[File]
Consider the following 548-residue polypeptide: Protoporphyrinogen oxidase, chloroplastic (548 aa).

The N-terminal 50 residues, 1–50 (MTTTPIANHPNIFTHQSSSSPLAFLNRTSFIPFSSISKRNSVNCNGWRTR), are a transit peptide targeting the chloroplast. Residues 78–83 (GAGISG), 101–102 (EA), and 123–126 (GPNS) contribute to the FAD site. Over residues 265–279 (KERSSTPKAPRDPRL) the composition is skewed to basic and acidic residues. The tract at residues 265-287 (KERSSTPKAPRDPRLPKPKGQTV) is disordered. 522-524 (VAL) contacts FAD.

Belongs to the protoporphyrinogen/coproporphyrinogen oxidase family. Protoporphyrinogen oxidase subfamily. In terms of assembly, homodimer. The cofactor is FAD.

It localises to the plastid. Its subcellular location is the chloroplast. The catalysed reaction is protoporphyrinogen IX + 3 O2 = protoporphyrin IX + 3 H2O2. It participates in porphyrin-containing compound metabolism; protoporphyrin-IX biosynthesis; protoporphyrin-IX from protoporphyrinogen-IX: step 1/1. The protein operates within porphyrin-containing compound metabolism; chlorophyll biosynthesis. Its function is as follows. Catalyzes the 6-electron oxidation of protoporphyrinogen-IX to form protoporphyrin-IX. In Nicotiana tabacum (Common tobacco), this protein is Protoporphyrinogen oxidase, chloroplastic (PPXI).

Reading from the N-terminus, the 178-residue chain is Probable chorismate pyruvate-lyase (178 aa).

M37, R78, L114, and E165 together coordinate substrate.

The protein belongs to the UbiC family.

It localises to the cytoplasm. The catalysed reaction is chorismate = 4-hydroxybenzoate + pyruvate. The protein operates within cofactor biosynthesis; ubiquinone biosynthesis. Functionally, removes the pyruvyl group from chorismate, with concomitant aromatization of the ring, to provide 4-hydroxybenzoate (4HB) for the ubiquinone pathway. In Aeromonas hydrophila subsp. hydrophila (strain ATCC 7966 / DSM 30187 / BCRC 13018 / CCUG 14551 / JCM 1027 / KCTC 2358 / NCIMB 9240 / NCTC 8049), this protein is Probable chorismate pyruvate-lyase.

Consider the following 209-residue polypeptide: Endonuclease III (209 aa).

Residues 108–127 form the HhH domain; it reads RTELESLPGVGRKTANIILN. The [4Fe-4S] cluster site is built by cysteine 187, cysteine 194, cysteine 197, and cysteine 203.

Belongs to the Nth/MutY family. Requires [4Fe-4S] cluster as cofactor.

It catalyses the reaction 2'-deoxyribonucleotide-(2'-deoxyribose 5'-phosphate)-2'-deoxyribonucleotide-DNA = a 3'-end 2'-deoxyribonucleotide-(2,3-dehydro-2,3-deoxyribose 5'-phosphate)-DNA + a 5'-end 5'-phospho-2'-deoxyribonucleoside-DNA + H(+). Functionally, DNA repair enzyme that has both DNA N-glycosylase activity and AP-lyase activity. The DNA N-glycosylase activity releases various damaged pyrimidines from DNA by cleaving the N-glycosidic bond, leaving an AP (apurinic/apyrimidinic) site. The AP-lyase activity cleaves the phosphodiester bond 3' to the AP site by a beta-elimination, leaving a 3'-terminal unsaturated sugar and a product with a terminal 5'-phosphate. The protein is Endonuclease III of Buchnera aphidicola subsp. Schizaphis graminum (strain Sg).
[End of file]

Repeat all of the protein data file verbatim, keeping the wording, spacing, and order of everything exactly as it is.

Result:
Consider the following 548-residue polypeptide: Protoporphyrinogen oxidase, chloroplastic (548 aa).

The N-terminal 50 residues, 1–50 (MTTTPIANHPNIFTHQSSSSPLAFLNRTSFIPFSSISKRNSVNCNGWRTR), are a transit peptide targeting the chloroplast. Residues 78–83 (GAGISG), 101–102 (EA), and 123–126 (GPNS) contribute to the FAD site. Over residues 265–279 (KERSSTPKAPRDPRL) the composition is skewed to basic and acidic residues. The tract at residues 265-287 (KERSSTPKAPRDPRLPKPKGQTV) is disordered. 522-524 (VAL) contacts FAD.

Belongs to the protoporphyrinogen/coproporphyrinogen oxidase family. Protoporphyrinogen oxidase subfamily. In terms of assembly, homodimer. The cofactor is FAD.

It localises to the plastid. Its subcellular location is the chloroplast. The catalysed reaction is protoporphyrinogen IX + 3 O2 = protoporphyrin IX + 3 H2O2. It participates in porphyrin-containing compound metabolism; protoporphyrin-IX biosynthesis; protoporphyrin-IX from protoporphyrinogen-IX: step 1/1. The protein operates within porphyrin-containing compound metabolism; chlorophyll biosynthesis. Its function is as follows. Catalyzes the 6-electron oxidation of protoporphyrinogen-IX to form protoporphyrin-IX. In Nicotiana tabacum (Common tobacco), this protein is Protoporphyrinogen oxidase, chloroplastic (PPXI).

Reading from the N-terminus, the 178-residue chain is Probable chorismate pyruvate-lyase (178 aa).

M37, R78, L114, and E165 together coordinate substrate.

The protein belongs to the UbiC family.

It localises to the cytoplasm. The catalysed reaction is chorismate = 4-hydroxybenzoate + pyruvate. The protein operates within cofactor biosynthesis; ubiquinone biosynthesis. Functionally, removes the pyruvyl group from chorismate, with concomitant aromatization of the ring, to provide 4-hydroxybenzoate (4HB) for the ubiquinone pathway. In Aeromonas hydrophila subsp. hydrophila (strain ATCC 7966 / DSM 30187 / BCRC 13018 / CCUG 14551 / JCM 1027 / KCTC 2358 / NCIMB 9240 / NCTC 8049), this protein is Probable chorismate pyruvate-lyase.

Consider the following 209-residue polypeptide: Endonuclease III (209 aa).

Residues 108–127 form the HhH domain; it reads RTELESLPGVGRKTANIILN. The [4Fe-4S] cluster site is built by cysteine 187, cysteine 194, cysteine 197, and cysteine 203.

Belongs to the Nth/MutY family. Requires [4Fe-4S] cluster as cofactor.

It catalyses the reaction 2'-deoxyribonucleotide-(2'-deoxyribose 5'-phosphate)-2'-deoxyribonucleotide-DNA = a 3'-end 2'-deoxyribonucleotide-(2,3-dehydro-2,3-deoxyribose 5'-phosphate)-DNA + a 5'-end 5'-phospho-2'-deoxyribonucleoside-DNA + H(+). Functionally, DNA repair enzyme that has both DNA N-glycosylase activity and AP-lyase activity. The DNA N-glycosylase activity releases various damaged pyrimidines from DNA by cleaving the N-glycosidic bond, leaving an AP (apurinic/apyrimidinic) site. The AP-lyase activity cleaves the phosphodiester bond 3' to the AP site by a beta-elimination, leaving a 3'-terminal unsaturated sugar and a product with a terminal 5'-phosphate. The protein is Endonuclease III of Buchnera aphidicola subsp. Schizaphis graminum (strain Sg).